In 1986-1987, older, thicker ice comprised some 65 percent of the total ice cover; now it makes up less than 40 percent, having been replaced by a newer, thinner variety, he said in an interview.

"At low latitudes, glacial changes are pronounced, uncontested and solid evidence of climate warming," Rignot said. "But what is happening in the polar ice sheets is less clear."

Rapid changes in the little studied region of West Antarctica have been detected where the ice slips off the continent and begins to float and where it thins, speeding its flow, researchers said.

Between 1991 and 2001, the area's massive Pine Island, Thwaites and Smith glaciers thinned by more than 15, 25 and 45 meters, respectively, at points where they leave land for sea. In the process, they lost 157 cubic kilometers of ice to the ocean. If that rate is maintained, the glaciers could sever their land ties and begin to float within 150 years, said Andrew Shepherd, research fellow at The Centre for Polar Observation and Modeling at the University College London.

"We now know that the retreat of the Pine Island, Thwaites and Smith glaciers was due to a widespread thinning of ice that extended from their termini to over 200 kilometers inland," Shepherd told a news conference. "When the region is losing its mass to the ocean, the sea levels are affected. Our studies indicate this may be an accelerating process."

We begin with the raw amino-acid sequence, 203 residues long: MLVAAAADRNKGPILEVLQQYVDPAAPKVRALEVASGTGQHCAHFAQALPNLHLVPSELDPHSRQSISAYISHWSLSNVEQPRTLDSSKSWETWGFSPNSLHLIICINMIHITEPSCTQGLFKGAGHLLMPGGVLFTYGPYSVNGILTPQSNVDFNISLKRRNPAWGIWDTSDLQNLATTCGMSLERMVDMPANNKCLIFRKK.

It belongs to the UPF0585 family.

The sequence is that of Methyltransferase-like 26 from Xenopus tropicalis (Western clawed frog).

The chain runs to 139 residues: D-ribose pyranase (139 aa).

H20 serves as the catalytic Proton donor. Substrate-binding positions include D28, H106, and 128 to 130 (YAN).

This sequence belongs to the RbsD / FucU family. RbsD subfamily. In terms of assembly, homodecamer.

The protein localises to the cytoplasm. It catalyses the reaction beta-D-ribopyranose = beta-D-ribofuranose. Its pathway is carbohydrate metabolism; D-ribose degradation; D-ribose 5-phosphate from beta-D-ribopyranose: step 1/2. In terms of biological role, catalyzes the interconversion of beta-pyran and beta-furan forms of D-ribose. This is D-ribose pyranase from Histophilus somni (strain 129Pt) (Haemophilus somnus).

The new data, which will be presented at several sessions Tuesday through Thursday, focus on the shrinking state of the cryosphere, regions where water is found in its solid state, as snow or ice.

"The cryosphere is an integral part of the global climate system with important links and feedbacks generated through its influence on clouds, precipitation, hydrology and circulation of the atmosphere and the oceans," Armstrong said.

Earth's ice and snow exist relatively close to their melting points so with a slight change in temperature, they alter their state, from solid to liquid or back again. The cryosphere, therefore, serves as an important early and visually obvious indicator of global climate change, scientists told United Press International.